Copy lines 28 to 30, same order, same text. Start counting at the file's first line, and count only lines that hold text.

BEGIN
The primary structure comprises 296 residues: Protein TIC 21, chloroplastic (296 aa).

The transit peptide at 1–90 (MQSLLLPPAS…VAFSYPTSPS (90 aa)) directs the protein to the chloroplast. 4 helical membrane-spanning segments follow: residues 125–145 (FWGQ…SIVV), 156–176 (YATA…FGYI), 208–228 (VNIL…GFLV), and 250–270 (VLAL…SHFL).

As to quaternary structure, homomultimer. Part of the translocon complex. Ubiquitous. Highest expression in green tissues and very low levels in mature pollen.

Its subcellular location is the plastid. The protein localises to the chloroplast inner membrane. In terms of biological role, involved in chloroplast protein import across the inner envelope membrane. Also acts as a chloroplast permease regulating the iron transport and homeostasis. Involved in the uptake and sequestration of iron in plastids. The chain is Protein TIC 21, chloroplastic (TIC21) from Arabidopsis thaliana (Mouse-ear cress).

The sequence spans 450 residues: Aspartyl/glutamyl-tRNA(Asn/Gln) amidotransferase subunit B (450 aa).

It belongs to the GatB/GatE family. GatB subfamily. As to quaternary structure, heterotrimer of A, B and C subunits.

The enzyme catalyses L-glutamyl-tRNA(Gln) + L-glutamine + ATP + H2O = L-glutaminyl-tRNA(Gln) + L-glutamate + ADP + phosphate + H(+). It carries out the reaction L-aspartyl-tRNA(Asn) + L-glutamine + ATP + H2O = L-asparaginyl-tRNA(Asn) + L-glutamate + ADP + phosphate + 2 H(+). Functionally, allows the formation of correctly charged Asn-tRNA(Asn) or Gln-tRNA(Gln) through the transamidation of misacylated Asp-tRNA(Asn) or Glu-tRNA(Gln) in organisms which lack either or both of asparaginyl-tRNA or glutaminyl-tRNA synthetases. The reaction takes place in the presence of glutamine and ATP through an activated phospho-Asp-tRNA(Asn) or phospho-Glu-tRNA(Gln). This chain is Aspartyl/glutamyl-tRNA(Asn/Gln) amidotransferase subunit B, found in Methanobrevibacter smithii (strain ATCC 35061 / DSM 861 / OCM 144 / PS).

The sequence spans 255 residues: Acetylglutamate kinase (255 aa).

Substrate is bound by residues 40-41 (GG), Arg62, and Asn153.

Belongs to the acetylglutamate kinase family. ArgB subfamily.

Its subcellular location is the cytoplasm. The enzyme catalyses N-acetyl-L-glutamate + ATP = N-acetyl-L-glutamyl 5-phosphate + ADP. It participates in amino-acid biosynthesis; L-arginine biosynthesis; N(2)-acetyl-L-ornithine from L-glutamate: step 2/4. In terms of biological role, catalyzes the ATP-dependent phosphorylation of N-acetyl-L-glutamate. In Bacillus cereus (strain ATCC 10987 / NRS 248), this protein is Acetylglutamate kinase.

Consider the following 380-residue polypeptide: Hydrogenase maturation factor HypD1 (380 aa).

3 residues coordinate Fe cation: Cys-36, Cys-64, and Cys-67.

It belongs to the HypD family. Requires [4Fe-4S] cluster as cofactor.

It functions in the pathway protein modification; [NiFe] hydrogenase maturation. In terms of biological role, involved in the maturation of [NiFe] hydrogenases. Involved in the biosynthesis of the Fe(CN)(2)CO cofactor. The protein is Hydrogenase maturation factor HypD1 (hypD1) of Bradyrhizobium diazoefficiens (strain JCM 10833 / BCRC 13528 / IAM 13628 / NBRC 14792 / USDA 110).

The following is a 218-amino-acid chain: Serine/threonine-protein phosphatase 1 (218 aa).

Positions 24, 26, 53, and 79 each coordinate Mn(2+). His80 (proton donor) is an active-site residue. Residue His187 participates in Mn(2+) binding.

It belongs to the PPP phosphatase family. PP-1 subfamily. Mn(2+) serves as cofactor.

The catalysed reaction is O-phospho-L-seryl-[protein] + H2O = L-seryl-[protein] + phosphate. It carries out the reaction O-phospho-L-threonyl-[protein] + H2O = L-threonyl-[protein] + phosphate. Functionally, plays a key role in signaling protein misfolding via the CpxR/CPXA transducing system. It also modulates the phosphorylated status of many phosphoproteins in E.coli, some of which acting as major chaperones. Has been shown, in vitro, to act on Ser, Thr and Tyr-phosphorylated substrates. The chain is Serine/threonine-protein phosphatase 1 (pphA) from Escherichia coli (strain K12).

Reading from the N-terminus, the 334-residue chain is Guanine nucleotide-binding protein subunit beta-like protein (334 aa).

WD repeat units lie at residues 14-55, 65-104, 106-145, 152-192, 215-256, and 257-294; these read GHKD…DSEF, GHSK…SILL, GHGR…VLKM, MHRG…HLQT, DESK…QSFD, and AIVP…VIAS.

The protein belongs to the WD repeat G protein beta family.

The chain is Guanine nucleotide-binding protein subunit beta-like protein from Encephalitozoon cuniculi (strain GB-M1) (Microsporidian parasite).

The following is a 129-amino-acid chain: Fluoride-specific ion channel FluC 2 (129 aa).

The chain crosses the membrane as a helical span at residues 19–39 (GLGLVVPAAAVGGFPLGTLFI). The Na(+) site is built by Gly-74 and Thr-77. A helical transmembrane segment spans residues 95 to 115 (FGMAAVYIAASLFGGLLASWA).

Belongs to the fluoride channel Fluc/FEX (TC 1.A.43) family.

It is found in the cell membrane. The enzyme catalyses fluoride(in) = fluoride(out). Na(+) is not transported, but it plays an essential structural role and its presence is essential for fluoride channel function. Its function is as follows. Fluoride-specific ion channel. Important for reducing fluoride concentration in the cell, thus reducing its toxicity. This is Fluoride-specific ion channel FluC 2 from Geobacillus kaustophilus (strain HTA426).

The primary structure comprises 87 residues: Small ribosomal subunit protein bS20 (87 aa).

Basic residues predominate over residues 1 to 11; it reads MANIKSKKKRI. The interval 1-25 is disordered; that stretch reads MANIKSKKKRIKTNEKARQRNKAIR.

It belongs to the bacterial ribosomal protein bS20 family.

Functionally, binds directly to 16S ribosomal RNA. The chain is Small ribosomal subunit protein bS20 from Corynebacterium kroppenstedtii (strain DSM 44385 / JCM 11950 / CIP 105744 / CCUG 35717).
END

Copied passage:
The primary structure comprises 87 residues: Small ribosomal subunit protein bS20 (87 aa).

Basic residues predominate over residues 1 to 11; it reads MANIKSKKKRI. The interval 1-25 is disordered; that stretch reads MANIKSKKKRIKTNEKARQRNKAIR.

It belongs to the bacterial ribosomal protein bS20 family.